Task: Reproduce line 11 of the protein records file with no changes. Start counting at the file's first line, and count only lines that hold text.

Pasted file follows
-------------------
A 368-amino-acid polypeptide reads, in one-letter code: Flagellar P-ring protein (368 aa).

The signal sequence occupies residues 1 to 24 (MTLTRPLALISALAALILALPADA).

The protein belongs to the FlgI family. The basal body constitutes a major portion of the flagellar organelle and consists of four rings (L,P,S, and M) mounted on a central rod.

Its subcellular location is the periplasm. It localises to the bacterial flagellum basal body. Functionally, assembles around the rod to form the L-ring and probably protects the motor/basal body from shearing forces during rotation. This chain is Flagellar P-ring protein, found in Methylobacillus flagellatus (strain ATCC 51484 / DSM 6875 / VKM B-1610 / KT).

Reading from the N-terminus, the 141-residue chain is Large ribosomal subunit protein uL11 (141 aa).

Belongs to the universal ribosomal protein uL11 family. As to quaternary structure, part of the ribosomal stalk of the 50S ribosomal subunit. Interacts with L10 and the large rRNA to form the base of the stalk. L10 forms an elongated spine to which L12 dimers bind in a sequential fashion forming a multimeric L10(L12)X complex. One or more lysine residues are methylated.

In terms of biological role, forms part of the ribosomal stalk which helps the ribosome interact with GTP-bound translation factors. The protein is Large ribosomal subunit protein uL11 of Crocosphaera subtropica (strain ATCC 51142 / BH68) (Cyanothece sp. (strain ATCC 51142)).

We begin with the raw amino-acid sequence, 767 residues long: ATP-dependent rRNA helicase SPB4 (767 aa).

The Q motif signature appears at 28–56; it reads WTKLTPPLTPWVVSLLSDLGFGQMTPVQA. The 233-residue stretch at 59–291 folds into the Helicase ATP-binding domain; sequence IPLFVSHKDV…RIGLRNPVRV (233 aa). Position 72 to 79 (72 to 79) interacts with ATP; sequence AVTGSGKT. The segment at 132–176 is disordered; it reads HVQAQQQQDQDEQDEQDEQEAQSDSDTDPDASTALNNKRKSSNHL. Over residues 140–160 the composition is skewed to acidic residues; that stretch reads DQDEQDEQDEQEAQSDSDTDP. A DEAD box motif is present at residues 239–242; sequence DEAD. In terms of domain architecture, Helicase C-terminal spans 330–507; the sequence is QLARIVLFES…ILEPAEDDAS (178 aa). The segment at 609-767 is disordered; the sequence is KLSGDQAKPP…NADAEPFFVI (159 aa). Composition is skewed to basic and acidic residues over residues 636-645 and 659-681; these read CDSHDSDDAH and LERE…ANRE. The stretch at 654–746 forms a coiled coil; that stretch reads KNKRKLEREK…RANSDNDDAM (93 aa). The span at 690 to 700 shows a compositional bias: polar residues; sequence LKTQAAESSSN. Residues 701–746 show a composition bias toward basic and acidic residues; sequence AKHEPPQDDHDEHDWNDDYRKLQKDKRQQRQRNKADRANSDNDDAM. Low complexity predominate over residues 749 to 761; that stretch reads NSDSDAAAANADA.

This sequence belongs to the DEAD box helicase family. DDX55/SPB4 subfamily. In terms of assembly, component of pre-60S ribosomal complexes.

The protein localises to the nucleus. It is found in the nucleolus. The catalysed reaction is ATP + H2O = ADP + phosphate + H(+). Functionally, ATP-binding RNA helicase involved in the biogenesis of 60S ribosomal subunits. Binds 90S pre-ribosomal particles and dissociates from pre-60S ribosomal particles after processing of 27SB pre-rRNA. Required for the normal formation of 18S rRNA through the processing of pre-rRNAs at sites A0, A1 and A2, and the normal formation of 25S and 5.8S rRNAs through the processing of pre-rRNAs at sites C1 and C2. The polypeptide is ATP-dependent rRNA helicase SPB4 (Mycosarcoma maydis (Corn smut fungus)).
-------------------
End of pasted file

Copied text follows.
The protein localises to the nucleus. It is found in the nucleolus. The catalysed reaction is ATP + H2O = ADP + phosphate + H(+). Functionally, ATP-binding RNA helicase involved in the biogenesis of 60S ribosomal subunits. Binds 90S pre-ribosomal particles and dissociates from pre-60S ribosomal particles after processing of 27SB pre-rRNA. Required for the normal formation of 18S rRNA through the processing of pre-rRNAs at sites A0, A1 and A2, and the normal formation of 25S and 5.8S rRNAs through the processing of pre-rRNAs at sites C1 and C2. The polypeptide is ATP-dependent rRNA helicase SPB4 (Mycosarcoma maydis (Corn smut fungus)).